On March 17, 1846, the migrated Irish citizens took to the streets to celebrate their first St. Patrick’s Day in the states.  A few days later those citizens saw printed in a newsp

aper that they were portrayed as being drunks and partiers. Offended the Irish set out to show to show the American people what and why this day is so special.

Today, over 1,500 years later, we still celebrate a man who had a large impact on history.  In the U.S. there are parades held in many different states, honoring St. Patrick. The people of Chicago celebrate by dyeing the Chicago River green once a year on this day only.  People also celebrate by having family gatherings, throwing parties, and going to church. This holiday has become commercialized as well with many decorative pieces for your home and things like Shamrock Shakes from McDonald’s.

This holiday has been through so much starting in Roman Britain and ending with celebrations that people all over the world can celebrate in unity with one another.  So don’t forget next time you think about St. Patrick’s Day, look past the green and Shamrock Shakes, to the true meaning, to the story of a boy who began just as normal as you.

 

Ready? Set? Race!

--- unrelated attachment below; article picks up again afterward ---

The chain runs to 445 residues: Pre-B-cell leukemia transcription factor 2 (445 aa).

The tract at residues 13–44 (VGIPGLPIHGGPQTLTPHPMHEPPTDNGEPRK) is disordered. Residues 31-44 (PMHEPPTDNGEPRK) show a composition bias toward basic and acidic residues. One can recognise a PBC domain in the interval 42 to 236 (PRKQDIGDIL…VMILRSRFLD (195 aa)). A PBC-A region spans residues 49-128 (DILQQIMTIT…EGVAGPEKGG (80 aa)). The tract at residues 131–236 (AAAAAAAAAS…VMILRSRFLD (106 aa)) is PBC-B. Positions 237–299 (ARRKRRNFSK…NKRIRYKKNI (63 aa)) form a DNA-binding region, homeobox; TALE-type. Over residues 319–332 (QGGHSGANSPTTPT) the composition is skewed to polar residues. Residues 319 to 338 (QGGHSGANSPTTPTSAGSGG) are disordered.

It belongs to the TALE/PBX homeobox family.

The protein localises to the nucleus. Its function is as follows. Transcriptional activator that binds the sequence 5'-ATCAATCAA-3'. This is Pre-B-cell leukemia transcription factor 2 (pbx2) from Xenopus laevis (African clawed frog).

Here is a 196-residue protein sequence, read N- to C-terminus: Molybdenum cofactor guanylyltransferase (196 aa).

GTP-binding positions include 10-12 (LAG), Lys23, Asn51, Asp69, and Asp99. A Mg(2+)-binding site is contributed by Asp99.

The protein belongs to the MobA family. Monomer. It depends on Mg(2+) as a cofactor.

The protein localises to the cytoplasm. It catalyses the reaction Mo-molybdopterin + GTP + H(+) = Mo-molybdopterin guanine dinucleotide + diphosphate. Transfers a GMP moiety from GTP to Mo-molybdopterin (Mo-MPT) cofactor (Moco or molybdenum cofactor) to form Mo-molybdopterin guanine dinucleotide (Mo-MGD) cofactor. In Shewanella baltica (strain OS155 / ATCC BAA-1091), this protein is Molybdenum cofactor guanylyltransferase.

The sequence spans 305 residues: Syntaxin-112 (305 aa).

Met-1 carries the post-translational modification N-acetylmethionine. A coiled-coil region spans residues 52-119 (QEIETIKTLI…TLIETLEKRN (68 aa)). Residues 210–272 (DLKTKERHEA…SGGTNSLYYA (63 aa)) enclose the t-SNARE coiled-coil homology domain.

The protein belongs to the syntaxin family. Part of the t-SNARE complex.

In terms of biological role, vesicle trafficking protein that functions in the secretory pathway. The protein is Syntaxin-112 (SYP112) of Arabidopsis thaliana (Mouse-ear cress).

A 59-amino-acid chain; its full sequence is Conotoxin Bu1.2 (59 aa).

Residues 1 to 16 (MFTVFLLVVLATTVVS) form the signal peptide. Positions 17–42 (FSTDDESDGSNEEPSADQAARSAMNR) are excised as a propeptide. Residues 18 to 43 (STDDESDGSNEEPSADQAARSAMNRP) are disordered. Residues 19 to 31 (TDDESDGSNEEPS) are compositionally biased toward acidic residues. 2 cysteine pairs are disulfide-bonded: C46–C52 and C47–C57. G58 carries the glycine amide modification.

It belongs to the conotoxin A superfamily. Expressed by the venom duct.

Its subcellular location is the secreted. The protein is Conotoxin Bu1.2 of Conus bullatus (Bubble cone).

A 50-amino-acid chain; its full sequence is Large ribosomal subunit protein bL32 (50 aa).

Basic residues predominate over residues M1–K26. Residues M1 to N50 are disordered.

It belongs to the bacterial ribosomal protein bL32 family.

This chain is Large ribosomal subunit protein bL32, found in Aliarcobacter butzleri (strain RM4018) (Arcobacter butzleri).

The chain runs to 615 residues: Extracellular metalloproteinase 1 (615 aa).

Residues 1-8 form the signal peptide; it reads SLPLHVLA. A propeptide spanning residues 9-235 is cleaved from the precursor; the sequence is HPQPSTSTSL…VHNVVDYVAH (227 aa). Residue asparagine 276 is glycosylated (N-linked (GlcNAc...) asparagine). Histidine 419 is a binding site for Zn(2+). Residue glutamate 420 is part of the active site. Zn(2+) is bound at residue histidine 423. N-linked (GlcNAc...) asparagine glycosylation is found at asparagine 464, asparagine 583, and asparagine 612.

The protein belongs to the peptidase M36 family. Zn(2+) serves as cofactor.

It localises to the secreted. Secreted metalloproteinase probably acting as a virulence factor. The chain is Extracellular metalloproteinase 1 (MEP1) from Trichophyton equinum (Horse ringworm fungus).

Who Will Cross the Finish Line First?

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Sydney Jones

The teams race from the start line to see who will win the first event.

Ready? Set? Go!  Yells Ella Heckman (10) and the teams race off to tackle their first event.  The intensity increases as one teammate after the other races against the other teams to get a point on the board.  Ag Olympics hosted by the Ag department is a favorite for many students each year.  FFA Weeks builds the excitement for the finale on Friday for only one week out of the entire school year.

During FFA Week there are spirit days that lead up to the Olympics.  This year the spirit days consisted of: Camo Day, America Day, Farmer Day, Farm Animal Day, and Blue and Gold Day.  Each day had different criteria based off the theme.  Camo Day you were encouraged to wear any and all camo that you owed.  For America Day wearing an sort of red, white, or blue was fantastic.  Farmer Day you were to dress like a farmer.  For Farm Animal Day you were encouraged to dress like any farm.  Finally, for Blue and Gold Day you could wear any assortment of blue and gold.

“FFA chapters use National FFA Week to share agriculture with their fellow students as well as their communities,” said Adrianna Durboraw (11).